Was Herbert's death by fate or chance in "The Monkey's Paw"? What are some examples from the story to prove this?
2 Answers | Add Yours
Considering the timing and repercussions of each of the three wishes, I would say that Herbert's death was certainly fate. The story is meant to be a horror story, so - unless the author intended irony, which seems implausible - every event that occured is fated.
Of course, more questions arise from yours, such as, Was the knocking at the door chance or fate? etc. Keeping the genre in mind, a safe answer would be FATE, although you could find arguments for chance if you dig deeply enough. That, however, would be going out on a limb, and that would probably not be the author's intention anyway.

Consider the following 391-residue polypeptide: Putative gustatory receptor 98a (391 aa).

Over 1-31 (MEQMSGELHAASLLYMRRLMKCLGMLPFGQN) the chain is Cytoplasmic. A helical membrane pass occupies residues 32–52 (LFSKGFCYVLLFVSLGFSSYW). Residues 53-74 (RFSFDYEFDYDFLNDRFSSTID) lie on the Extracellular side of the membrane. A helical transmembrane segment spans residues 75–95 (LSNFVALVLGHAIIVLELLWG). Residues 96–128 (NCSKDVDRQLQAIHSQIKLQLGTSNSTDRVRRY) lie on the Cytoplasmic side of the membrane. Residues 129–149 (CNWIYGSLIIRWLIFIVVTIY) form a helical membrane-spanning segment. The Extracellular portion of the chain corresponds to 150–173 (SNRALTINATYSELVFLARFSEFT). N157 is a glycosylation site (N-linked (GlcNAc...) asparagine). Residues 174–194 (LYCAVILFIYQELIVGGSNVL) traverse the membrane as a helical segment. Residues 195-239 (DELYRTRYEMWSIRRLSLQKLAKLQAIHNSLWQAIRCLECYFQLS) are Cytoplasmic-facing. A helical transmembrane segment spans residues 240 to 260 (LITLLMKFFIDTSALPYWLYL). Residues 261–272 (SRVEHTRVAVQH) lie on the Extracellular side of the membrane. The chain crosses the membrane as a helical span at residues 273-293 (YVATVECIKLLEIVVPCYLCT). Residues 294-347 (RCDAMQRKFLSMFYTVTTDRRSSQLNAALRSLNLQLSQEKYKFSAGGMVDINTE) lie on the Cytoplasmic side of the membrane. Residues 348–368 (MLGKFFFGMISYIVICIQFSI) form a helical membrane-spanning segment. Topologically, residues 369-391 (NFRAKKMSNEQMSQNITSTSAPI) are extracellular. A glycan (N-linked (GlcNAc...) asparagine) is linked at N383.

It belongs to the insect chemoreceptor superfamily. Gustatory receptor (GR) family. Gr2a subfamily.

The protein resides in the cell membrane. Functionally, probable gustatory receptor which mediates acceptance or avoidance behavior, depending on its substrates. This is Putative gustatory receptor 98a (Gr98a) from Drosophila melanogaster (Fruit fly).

I'm not so sure that the story was meant to be a horror story, primarily. Certainly a horrible thing happens in the story, the mangling to death of poor young Howard, but the story is just as philosophical as it is a tale of horror.
After all, much of the horror is in the mind of the reader, for no conclusion can be drawn as to why Howard died. And did Howard's disfigured, bloody corpse claw its way out of the grave, trudge all the way to his parents' home and knock on there door in the dark of night because of a wish? Or was it but the wind and your imagination?
Chance or fate? Who's to say? And how can one hope to prove one's theory one way or the other?
A wish was made. A death occurred. Money was obtained. There was a late-night knocking at the door. So?
Join to answer this question
Join a community of thousands of dedicated teachers and students.Join eNotes